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Rise in truck accidents has federal regulators worried

On Behalf of | Mar 24, 2021 | Trucking Accident Defense

When there is a truck accident in Kentucky or anywhere across the United States, the focus is understandably on those who might have been injured or lost their lives in a crash. Trucks are large, travel at significant speeds, have drivers who are on the road for long stretches and go great distances. If there is a collision, liability can be a factor. While people who have been injured or lost a loved one have rights, it is important to remember that companies have the right to defend themselves against allegations that they were somehow responsible. In some instances, the allegations of truck company or driver wrongdoing are inaccurate and there are viable avenues of defense.

FMCSA discusses ongoing safety issues

The Federal Motor Carrier Safety Administration (FMCSA) is expressing growing concern about truck crashes and how they occur. They are assessing crashes that occur in work zones, drivers who are distracted, truckers who travel beyond the posted speed limit, and pedestrian accidents. Analysts say that there has been a rise in these truck crashes in recent years. Before implementing policies to address the causes of truck collisions, researchers must determine the how and the why. This is directly linked to the level of responsibility placed at the feet of a trucker and the truck company that employs him or her.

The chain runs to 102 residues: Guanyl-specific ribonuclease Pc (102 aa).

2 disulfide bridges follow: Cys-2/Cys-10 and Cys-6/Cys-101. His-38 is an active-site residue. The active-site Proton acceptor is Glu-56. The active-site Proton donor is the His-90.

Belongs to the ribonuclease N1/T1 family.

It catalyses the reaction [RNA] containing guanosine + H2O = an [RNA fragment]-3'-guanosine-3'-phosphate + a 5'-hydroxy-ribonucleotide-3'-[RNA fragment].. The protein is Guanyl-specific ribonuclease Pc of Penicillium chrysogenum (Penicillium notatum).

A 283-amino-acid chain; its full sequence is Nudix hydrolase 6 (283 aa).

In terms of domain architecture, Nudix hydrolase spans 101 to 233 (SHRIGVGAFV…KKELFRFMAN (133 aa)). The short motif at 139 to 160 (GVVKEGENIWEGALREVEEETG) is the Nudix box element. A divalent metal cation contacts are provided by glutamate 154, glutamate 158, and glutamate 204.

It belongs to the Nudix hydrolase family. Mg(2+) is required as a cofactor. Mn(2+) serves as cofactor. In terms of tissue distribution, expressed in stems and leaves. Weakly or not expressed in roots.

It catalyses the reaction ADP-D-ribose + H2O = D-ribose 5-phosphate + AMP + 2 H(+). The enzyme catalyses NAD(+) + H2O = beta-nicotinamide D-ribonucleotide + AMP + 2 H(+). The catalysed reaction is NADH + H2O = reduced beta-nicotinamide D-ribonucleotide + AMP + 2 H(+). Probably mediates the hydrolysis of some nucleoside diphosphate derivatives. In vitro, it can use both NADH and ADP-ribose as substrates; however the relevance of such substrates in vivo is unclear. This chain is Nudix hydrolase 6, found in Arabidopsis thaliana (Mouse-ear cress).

If a trucker’s behavior is viewed as a catalyst for the crash, it could be a key aspect of how a legal claim moves forward and the strategy for a defense. Truckers who are accused of using a handheld device when behind the wheel, texting, making calls, using navigation apps or simply surfing the web could be blamed for specific kinds of accidents. Because truckers are on the road for so long and need to get their delivery to its destination, speeding is a prevalent problem.

In some instances, the truck company might be accused of encouraging drivers to push beyond legal limits in various ways. Not only does that involve speeding, but it could include drivers staying on the road longer than they are legally allowed without adequate rest, resulting in drowsy driving. Some truckers might drink or use drugs. This too can fall into the lap of the company for not having sufficient testing procedures and strategies to keep drivers with these problems off the road. Regarding hours-of-service, there is new flexibility for truckers to make their own decisions within parameters. The FMCSA expressed surprise that violations stayed relatively static from before the changes and after them.

Truck companies should understand how to craft a defense

Even with truck driver behaviors constantly mentioned as an accident cause, the facts say that more than two-thirds of fatal truck crashes are shown to have been due to driver behavior. This could be a fundamental part of trucking defense. People who have been hurt or had a loved one die in a truck accident will inevitably try to recover some form of compensation. If there are allegations that a trucker violated regulations, the truck was not properly maintained, the driver was under the influence, there was inadequate training and documentation for the driver, weight restrictions were violated or there were other areas of blame pointed at the company, it is imperative to have a strong defense to avoid massive payouts.